Despite being a landlocked country Bhutan is blessed with abundant renewable natural resources. Tapping of energies from water, wind & sun (solar) has already started generating and contributing to the total GDP of the country.

The government’s prerogative of harnessing 10,000MW of power by 2020 at the moment has a mix economy influx. Today, the five hydro powers which are at the production stage generate 1480MW at an average contributing to the economy. Few hydropower houses are in line to commence its generation half a decade years from now. Bhutan’s hydropower potential and its attraction for tourists are key resources.

The Bhutan’s GDP as of 2011 stands at USD 1055.48 Million with the population strength 738677. 63 and 12 percents are Bhutan’s literacy rate and poverty rate respectively for the year 2012.


The year 2008 marked the major transition & transformation where the world witnessed the history of Bhutan. Marking hundred years of Monarchical system, the coronation of the fifth King to the golden throne, and the country’s peaceful march to Democracy has further presented emolument of the Bhutanese as a wise and sovereign Nation.

Beginning 1907 to 2008, the hereditary Kings of Bhutan have shown their exemplary record of kingship, noble men and true leader giving the people the best. Discontented for the love of future Bhutan, the farsighted fourth King His Majesty Jigme Singye Wangchuck abdicated in favor of his young prince and institutionalized the youngest democratic process in Bhutan, providing people a platform for wider choices.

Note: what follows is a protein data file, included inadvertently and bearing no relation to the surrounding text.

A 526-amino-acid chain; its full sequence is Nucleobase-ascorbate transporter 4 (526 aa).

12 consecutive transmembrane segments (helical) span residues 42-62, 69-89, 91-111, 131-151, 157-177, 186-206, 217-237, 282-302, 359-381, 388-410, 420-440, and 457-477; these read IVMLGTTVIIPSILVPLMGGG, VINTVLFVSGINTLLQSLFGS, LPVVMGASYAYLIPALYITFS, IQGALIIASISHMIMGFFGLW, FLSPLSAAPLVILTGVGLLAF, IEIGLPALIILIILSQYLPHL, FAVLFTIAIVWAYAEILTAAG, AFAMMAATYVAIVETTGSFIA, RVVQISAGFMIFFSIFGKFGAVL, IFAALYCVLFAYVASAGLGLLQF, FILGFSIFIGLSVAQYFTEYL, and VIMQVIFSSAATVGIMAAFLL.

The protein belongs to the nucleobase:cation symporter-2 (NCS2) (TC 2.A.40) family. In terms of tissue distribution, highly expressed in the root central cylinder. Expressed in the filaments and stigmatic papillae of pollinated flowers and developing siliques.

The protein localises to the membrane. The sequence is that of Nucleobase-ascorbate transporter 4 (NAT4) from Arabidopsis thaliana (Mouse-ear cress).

Eventually, in 2008, the democratization has taken its base and roots. Druk Phunsum Tshogpa a new democratically elected Government ended its five years term into power in mid-2013 generously. Today, the second government elect has started its term upholding power until the mid-2018, the next general Election.

The Government of Bhutan is a Democratic Constitutional Monarchy and the king is head of state. Executive power is exercised by the Lhengye Zhungtshog, or Council of Ministers, headed by the Prime Minister. Legislative power is vested in the two-house Parliament, both the upper National Council and the lower National Assembly.


Bhutan, a small Himalayan constitutional monarchy that made the transition from absolute monar­chy to parliamentary democracy in March 2008 is one of the world’s smallest and developing Nations. The sovereign Kingdom of Bhutan is located in the Himalayas mountain range fairly sandwiched between the world most popular nations, the People’s Republic of China on the north and the Republic of India on the south.